Westlake still moving forward after almost declaring bankruptcy - KPLC 7 News, Lake Charles, Louisiana

Westlake still moving forward after almost declaring bankruptcy two years ago

(Source: KPLC) (Source: KPLC)
WESTLAKE, LA (KPLC) -

It was dark times in Westlake a couple of years ago when the city nearly had to declare bankruptcy, but now Westlake is out of the red and moving forward.

Five months ago KPLC spoke with Westlake Mayor Bob Hardey about the city's finances, and since then things have been changing.   

"Financially we're just a whole lot better off than we were," said Hardey. 

The city has officially joined the Calcasieu Parish gaming pool.

"It's going to help us tremendously," said Hardey. "We'll be able to start putting money up." 

But recently Governor John Bel Edwards cut $2.1 million out of the state's construction budget for building a clubhouse at the National Golf Club of Louisiana.

"He line vetoed it after it was in priority five," said Hardey. "It was already in priority one twice. (He) took it back, (and) they kept the money. I went to them and told them I have the match, let us finish the project, and they don't have the money." 

Although it's created a setback, Hardey is determined to get the clubhouse built. 

"Our goal is to get it done to where we increase revenue, increase play, increase housing, and increase the value of the property." 

Sasol is currently working on a new billion-dollar expansion project, but Westlake won't see any tax revenue, because Sasol sits just outside the city limits. 

"Our roads are full," said Hardey. "They're running over stop signs, they're running into the cemetery, they're cutting every corner. Well, our roads are not going to last like they would have before this project."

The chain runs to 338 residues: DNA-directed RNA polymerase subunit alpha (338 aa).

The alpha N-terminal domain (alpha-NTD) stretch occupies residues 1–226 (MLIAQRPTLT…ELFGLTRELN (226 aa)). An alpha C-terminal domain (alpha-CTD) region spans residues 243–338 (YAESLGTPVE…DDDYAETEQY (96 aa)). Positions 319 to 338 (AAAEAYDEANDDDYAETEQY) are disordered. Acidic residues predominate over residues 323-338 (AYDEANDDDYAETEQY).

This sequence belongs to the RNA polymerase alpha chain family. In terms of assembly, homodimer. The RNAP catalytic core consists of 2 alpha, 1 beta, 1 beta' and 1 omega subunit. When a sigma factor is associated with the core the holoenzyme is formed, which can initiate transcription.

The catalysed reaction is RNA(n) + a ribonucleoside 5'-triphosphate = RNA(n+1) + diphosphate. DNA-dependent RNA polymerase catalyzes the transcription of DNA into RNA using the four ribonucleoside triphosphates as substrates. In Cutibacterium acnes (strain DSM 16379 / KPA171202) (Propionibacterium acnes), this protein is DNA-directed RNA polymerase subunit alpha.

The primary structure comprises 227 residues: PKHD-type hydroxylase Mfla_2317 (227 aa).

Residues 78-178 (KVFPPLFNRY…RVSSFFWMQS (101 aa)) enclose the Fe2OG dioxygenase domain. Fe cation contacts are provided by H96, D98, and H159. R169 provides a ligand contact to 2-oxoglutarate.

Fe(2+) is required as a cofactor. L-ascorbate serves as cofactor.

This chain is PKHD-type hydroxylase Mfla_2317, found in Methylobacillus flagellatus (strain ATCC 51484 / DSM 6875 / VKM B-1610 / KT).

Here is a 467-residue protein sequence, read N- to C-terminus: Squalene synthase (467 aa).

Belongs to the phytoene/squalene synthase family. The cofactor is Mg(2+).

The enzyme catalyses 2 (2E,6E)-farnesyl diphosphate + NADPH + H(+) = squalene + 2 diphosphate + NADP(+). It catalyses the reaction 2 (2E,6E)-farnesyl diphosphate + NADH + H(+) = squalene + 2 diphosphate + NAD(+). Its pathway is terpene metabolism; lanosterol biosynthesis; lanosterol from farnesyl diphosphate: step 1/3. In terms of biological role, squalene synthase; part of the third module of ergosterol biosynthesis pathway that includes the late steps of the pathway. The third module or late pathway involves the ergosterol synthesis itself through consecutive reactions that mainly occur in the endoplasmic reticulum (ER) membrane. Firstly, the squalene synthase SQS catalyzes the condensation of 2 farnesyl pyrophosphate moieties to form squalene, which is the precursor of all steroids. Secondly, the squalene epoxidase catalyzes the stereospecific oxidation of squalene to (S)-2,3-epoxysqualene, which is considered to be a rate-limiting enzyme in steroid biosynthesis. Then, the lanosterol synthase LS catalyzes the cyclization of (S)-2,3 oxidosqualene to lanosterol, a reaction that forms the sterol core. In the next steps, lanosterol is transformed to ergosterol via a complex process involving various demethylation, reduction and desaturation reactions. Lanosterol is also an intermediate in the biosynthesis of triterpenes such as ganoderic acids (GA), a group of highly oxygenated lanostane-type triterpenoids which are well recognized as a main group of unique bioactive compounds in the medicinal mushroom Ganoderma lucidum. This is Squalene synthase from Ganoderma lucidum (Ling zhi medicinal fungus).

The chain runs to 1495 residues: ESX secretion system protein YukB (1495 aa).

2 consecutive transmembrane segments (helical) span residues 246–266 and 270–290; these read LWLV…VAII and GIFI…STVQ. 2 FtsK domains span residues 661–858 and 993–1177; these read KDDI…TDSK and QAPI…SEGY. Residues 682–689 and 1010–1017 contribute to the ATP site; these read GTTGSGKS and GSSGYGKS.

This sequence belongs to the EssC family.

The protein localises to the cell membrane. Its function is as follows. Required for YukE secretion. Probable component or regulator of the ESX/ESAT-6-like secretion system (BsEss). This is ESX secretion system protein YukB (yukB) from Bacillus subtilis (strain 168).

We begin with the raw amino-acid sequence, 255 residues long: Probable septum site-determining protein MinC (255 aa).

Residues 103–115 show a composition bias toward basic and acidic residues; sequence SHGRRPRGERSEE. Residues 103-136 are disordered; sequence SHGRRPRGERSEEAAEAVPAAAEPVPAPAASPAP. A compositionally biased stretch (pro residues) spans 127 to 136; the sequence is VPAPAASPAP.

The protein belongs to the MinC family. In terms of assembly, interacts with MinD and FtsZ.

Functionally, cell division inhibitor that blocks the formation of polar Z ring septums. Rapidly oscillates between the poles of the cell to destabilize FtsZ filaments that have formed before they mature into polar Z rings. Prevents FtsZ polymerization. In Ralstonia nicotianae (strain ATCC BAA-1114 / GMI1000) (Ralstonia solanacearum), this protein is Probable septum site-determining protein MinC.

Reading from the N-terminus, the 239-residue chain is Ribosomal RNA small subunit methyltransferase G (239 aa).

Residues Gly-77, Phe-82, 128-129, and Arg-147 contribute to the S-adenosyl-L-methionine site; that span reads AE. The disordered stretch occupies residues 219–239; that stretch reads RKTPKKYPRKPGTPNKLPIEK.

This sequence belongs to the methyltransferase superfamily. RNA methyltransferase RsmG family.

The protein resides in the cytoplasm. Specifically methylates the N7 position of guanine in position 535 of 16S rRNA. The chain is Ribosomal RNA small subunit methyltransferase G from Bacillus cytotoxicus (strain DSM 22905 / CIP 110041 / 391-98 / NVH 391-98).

But Hardey has a solution to this problem. 

"What we would have loved to have was some type of impact fee for the road repair when this is all over with." 

But in a statement from Sasol the company said:

"Westlake has seen significant benefits from both Sasol's existing operations and project. As of 2017, Sasol has already paid $90 million in local taxes of the stimulated $135 million it will pay during project construction, and $6.2 million annually thereafter once the plants are operational. Because Sasol's existing site and project site are outside Westlake limits, distribution of this tax revenue to Westlake is determined by Calcasieu Parish. However, payment of local taxes is only one part of the story of the Sasol project's local economic impact. In creating the Heavy Haul Road, Sasol funded $35 million in road improvements and new water, sewer and gas line infrastructure in the city of Westlake alone. These improvements in most cases replaced and improved the city's underground infrastructure, including drainage capacity and efficiency. In an executed agreement in late 2016, Sasol voluntarily reimbursed the city for expenses incurred as a result of its project and funded the city's matching dollars required to complete the new police station and emergency response center, a new water well, and the John Stine/Sampson improvement project. This voluntary payment to the city totaled close to $1 million." 

And while Westlake finances are better than two years ago, the city is working its way back to where it needs to be.

"We're doing the best we can with what we have, but we're living within our means and we're going to make it work," said Hardey. 

Hardey says the city is working on other projects like getting a new police station, and even working on getting a compressed natural gas station. 

As far as getting an impact fee from Sasol, the company says they have no immediate plans for any additional road improvement projects, but they do value their relationship with the city and the mayor, and if the mayor has any specific concerns he can reach out to them. 

Copyright 2017 KPLC. All rights reserved.

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